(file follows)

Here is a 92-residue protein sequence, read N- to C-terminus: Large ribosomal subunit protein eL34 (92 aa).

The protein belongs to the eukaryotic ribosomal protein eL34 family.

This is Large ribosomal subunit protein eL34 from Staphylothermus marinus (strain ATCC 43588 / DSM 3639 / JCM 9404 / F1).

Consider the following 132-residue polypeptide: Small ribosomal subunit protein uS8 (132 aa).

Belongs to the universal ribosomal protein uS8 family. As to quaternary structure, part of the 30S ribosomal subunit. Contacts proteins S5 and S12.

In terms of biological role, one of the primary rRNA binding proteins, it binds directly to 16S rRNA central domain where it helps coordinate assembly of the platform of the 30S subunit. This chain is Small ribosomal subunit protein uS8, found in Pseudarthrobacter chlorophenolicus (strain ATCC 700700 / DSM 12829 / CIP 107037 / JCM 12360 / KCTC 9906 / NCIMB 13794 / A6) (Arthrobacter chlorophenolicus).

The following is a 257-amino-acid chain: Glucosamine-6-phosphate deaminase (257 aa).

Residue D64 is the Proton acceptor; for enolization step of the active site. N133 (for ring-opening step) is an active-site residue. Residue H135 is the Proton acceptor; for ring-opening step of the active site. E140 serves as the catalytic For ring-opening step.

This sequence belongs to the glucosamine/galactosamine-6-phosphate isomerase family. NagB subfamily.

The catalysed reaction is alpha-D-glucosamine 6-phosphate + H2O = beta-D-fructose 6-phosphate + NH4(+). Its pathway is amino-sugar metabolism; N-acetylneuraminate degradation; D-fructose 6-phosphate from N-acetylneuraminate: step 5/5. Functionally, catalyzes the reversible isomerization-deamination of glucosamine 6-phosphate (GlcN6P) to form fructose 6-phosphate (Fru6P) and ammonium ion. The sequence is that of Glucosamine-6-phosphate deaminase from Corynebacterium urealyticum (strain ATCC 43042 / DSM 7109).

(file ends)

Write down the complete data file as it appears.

Here is a 92-residue protein sequence, read N- to C-terminus: Large ribosomal subunit protein eL34 (92 aa).

The protein belongs to the eukaryotic ribosomal protein eL34 family.

This is Large ribosomal subunit protein eL34 from Staphylothermus marinus (strain ATCC 43588 / DSM 3639 / JCM 9404 / F1).

Consider the following 132-residue polypeptide: Small ribosomal subunit protein uS8 (132 aa).

Belongs to the universal ribosomal protein uS8 family. As to quaternary structure, part of the 30S ribosomal subunit. Contacts proteins S5 and S12.

In terms of biological role, one of the primary rRNA binding proteins, it binds directly to 16S rRNA central domain where it helps coordinate assembly of the platform of the 30S subunit. This chain is Small ribosomal subunit protein uS8, found in Pseudarthrobacter chlorophenolicus (strain ATCC 700700 / DSM 12829 / CIP 107037 / JCM 12360 / KCTC 9906 / NCIMB 13794 / A6) (Arthrobacter chlorophenolicus).

The following is a 257-amino-acid chain: Glucosamine-6-phosphate deaminase (257 aa).

Residue D64 is the Proton acceptor; for enolization step of the active site. N133 (for ring-opening step) is an active-site residue. Residue H135 is the Proton acceptor; for ring-opening step of the active site. E140 serves as the catalytic For ring-opening step.

This sequence belongs to the glucosamine/galactosamine-6-phosphate isomerase family. NagB subfamily.

The catalysed reaction is alpha-D-glucosamine 6-phosphate + H2O = beta-D-fructose 6-phosphate + NH4(+). Its pathway is amino-sugar metabolism; N-acetylneuraminate degradation; D-fructose 6-phosphate from N-acetylneuraminate: step 5/5. Functionally, catalyzes the reversible isomerization-deamination of glucosamine 6-phosphate (GlcN6P) to form fructose 6-phosphate (Fru6P) and ammonium ion. The sequence is that of Glucosamine-6-phosphate deaminase from Corynebacterium urealyticum (strain ATCC 43042 / DSM 7109).